Nowadays, the selection of affordable convertibles that comfortably fit four people is scarce — which makes the Buick Cascada a great find indeed.
Imported from Europe by way of Buick’s Opel brand, the new 2018 model is a well made, good-looking car that is fun to drive, and comes fully loaded. The Cascada is Buick’s first drop top since the Reatta, which was produced from 1988 to 1991.
Driving around town, I got the distinct feeling that this midsize luxury convertible is truly designed for cruising — and a real treat for those who love an open-air experience.
For 2018, the Buick Cascada carries over largely unchanged, receiving some new paint and convertible-top colors. It is offered in three trim levels: Base, Premium, and Sport Touring, the latter of which I got to test drive. All trims come with largely the same equipment, with the Premium receiving a handful of upgrades, and the Sport Touring primarily being an appearance package.
Standard equipment for base models includes adaptive xenon headlights, foglights, rear-parking sensors, remote ignition, dual-zone automatic climate control, leather upholstery, heated steering wheel, power-adjustable front seats, 50/50 split-folding rear seats, a seven-inch infotainment touchscreen, voice controls, rearview camera, OnStar, navigation, seven speakers, CD player, USB port, satellite radio, and an auxiliary audio input jack.
The range-topping Sport Touring trim level delivers a flat-bottom sport steering wheel and sport pedals that complement the black trim components. A black cloth top and five-spoke, 20-inch wheels finish off the exterior look. Opt for the Dark Effects package for the Sport Touring Cascada, and Summit White and Ebony Twilight Metallic are added to the mix of paint options.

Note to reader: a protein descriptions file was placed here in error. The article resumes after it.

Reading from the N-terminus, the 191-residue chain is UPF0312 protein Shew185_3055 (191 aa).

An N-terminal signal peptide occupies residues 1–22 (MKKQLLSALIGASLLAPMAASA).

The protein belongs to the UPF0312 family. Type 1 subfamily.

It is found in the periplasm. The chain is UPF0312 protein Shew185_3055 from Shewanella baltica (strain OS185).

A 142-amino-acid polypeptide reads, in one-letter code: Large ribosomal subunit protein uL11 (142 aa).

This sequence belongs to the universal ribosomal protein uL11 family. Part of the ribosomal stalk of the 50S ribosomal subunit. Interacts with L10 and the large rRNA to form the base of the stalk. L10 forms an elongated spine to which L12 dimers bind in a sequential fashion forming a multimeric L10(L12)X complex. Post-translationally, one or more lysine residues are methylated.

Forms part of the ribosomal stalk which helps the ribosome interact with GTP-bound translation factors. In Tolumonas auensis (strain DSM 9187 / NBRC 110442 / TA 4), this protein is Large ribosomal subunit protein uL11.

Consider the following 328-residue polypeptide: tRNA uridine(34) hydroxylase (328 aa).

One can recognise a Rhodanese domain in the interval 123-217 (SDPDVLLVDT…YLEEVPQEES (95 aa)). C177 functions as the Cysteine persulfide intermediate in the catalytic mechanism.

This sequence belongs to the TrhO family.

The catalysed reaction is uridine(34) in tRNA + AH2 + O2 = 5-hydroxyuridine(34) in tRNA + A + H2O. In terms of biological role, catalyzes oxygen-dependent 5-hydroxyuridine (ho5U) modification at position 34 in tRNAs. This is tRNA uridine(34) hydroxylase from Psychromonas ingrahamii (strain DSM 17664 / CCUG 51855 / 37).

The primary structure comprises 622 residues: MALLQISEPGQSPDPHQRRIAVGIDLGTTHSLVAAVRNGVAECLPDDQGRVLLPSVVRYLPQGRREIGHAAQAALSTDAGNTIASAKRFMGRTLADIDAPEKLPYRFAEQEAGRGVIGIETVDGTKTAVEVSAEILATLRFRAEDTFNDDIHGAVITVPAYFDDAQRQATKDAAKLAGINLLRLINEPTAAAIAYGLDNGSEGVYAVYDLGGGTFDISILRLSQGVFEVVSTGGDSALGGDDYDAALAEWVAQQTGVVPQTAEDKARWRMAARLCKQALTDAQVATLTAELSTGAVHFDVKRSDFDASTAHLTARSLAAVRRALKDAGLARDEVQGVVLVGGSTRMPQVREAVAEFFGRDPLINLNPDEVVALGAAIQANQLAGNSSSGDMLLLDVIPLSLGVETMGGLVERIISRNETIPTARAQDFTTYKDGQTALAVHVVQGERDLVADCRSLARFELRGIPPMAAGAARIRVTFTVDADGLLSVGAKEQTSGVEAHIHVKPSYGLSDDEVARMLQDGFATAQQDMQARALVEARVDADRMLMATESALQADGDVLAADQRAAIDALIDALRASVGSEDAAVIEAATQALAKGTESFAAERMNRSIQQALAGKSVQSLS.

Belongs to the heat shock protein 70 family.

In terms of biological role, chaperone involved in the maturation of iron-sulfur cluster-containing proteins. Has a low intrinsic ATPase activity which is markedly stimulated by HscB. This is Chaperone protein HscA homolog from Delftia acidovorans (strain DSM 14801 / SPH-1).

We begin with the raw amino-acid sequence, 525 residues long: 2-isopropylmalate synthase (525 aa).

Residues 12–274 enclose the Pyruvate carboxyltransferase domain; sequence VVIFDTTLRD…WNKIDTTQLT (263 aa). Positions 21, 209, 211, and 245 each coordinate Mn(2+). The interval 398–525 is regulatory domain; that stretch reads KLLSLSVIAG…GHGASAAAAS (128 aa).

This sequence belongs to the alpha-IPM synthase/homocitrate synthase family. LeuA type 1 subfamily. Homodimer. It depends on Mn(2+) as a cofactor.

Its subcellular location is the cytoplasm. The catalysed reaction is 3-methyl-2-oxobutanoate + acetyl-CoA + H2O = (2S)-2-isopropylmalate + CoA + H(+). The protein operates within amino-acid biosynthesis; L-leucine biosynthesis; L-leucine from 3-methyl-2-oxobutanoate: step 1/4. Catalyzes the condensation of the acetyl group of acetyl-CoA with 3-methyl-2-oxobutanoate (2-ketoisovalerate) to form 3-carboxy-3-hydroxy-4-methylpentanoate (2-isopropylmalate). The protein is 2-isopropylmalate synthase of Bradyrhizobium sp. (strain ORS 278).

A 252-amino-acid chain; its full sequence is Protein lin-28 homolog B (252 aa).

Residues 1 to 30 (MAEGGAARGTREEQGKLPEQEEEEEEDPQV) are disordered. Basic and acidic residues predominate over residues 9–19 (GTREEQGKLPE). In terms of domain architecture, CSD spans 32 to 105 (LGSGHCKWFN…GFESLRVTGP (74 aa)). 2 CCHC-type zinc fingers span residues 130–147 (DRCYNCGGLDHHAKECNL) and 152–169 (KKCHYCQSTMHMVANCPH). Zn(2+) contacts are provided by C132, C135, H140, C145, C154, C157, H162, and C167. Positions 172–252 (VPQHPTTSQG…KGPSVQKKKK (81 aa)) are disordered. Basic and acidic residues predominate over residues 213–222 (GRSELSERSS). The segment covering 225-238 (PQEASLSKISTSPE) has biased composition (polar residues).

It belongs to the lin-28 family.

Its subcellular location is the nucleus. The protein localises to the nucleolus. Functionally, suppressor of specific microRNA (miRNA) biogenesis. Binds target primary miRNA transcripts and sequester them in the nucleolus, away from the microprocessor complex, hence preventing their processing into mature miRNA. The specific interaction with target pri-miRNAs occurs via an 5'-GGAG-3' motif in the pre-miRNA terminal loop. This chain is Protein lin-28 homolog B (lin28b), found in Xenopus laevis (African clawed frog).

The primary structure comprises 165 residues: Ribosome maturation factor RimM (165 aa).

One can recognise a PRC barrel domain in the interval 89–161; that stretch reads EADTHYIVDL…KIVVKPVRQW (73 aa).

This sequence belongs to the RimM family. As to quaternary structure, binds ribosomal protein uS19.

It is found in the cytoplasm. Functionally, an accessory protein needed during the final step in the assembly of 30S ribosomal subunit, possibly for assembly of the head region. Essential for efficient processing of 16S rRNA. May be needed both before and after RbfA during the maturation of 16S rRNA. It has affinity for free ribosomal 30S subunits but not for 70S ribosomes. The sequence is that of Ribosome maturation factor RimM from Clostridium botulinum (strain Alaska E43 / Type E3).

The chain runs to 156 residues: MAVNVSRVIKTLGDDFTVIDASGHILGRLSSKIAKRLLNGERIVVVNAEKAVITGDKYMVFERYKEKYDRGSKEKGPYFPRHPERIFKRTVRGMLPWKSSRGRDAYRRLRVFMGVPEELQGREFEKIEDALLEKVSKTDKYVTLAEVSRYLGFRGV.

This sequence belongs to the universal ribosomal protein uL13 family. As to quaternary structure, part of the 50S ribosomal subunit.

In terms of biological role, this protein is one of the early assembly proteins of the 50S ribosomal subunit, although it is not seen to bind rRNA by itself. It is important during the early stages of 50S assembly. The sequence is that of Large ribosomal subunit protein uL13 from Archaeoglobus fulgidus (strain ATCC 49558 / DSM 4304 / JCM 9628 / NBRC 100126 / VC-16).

Under the hood, the Cascada is a turbocharged 1.6-liter four-cylinder engine, with a standard six-speed automatic transmission sending a good amount of power to the front wheels.
With regard to interior style and features, buyers can opt for an all-black interior, or go with a two-tone layout. And while the car may not be at the peak of perfection with regard to electronics, it offers an excellent sound.
The high front seats are a promising start for easy entry and exit. When it comes to comfort, the front seats are great for shorter trips, yet the rear seats could be a tad more ample for most adults. But if you don’t care too much about those points, it is a great option.
I certainly do like Cascada’s low levels of interior noise thanks to a well insulated soft top — and it is really easy to work, only requiring the touch of a button. It can be raised or lowered at 31 mph or slower, taking only 17 seconds. Trunk space is actually decent at 13.4 cubic feet with the top up, 9.8 cubic feet with it down.
The firm and responsive brake pedal offers a good amount of feedback — undoubtedly the Cascada’s strongest dynamic feature. And the car remains stable, even during panic stops. Steering is precise and its controls are easy to learn.
The government rated the Cascada five stars overall. With an EPA fuel economy rating of 21 city/29 highway, my test vehicle came in at $38,115, destination charge included.
The Buick Cascada is designed and engineered in Germany, which is easy to see, given its relatively conservative style. But the Cascada is neat and tidy, a well-proportioned convertible that manages to look as good with its top down as it does up.
Grant Miller is the publisher of Miami’s Community Newspapers. He may be contacted by calling 305-662-2277 or via email at Grant@CommunityNewspapers.com.